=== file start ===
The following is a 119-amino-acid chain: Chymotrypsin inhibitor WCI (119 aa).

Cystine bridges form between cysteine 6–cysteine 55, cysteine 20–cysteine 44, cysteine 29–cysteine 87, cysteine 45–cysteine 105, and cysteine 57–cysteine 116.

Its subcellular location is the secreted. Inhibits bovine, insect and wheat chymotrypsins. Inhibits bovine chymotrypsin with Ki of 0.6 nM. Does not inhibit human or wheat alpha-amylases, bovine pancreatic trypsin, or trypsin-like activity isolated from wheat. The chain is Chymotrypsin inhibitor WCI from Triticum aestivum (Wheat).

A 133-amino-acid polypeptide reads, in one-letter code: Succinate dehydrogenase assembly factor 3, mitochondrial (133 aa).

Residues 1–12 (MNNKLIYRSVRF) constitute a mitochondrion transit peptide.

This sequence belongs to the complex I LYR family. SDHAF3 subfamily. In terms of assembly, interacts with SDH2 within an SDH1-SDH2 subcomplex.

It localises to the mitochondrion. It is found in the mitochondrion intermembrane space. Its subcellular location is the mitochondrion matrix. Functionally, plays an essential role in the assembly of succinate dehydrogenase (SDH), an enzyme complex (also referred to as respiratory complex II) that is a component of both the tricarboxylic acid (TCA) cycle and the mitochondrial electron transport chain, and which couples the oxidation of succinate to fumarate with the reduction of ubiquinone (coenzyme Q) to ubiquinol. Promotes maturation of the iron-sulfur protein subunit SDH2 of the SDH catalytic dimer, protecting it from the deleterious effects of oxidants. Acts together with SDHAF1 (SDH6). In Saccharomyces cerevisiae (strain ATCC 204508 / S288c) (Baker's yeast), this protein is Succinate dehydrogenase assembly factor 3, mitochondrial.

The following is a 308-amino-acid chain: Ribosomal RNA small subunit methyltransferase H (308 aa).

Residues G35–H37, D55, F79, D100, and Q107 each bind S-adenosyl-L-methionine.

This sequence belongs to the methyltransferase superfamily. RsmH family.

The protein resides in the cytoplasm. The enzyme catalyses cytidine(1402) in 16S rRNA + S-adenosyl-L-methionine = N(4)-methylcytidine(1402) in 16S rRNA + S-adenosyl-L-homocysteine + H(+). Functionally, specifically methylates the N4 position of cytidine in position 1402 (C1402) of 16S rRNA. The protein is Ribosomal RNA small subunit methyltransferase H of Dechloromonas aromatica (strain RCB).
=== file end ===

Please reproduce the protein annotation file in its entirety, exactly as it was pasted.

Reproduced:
The following is a 119-amino-acid chain: Chymotrypsin inhibitor WCI (119 aa).

Cystine bridges form between cysteine 6–cysteine 55, cysteine 20–cysteine 44, cysteine 29–cysteine 87, cysteine 45–cysteine 105, and cysteine 57–cysteine 116.

Its subcellular location is the secreted. Inhibits bovine, insect and wheat chymotrypsins. Inhibits bovine chymotrypsin with Ki of 0.6 nM. Does not inhibit human or wheat alpha-amylases, bovine pancreatic trypsin, or trypsin-like activity isolated from wheat. The chain is Chymotrypsin inhibitor WCI from Triticum aestivum (Wheat).

A 133-amino-acid polypeptide reads, in one-letter code: Succinate dehydrogenase assembly factor 3, mitochondrial (133 aa).

Residues 1–12 (MNNKLIYRSVRF) constitute a mitochondrion transit peptide.

This sequence belongs to the complex I LYR family. SDHAF3 subfamily. In terms of assembly, interacts with SDH2 within an SDH1-SDH2 subcomplex.

It localises to the mitochondrion. It is found in the mitochondrion intermembrane space. Its subcellular location is the mitochondrion matrix. Functionally, plays an essential role in the assembly of succinate dehydrogenase (SDH), an enzyme complex (also referred to as respiratory complex II) that is a component of both the tricarboxylic acid (TCA) cycle and the mitochondrial electron transport chain, and which couples the oxidation of succinate to fumarate with the reduction of ubiquinone (coenzyme Q) to ubiquinol. Promotes maturation of the iron-sulfur protein subunit SDH2 of the SDH catalytic dimer, protecting it from the deleterious effects of oxidants. Acts together with SDHAF1 (SDH6). In Saccharomyces cerevisiae (strain ATCC 204508 / S288c) (Baker's yeast), this protein is Succinate dehydrogenase assembly factor 3, mitochondrial.

The following is a 308-amino-acid chain: Ribosomal RNA small subunit methyltransferase H (308 aa).

Residues G35–H37, D55, F79, D100, and Q107 each bind S-adenosyl-L-methionine.

This sequence belongs to the methyltransferase superfamily. RsmH family.

The protein resides in the cytoplasm. The enzyme catalyses cytidine(1402) in 16S rRNA + S-adenosyl-L-methionine = N(4)-methylcytidine(1402) in 16S rRNA + S-adenosyl-L-homocysteine + H(+). Functionally, specifically methylates the N4 position of cytidine in position 1402 (C1402) of 16S rRNA. The protein is Ribosomal RNA small subunit methyltransferase H of Dechloromonas aromatica (strain RCB).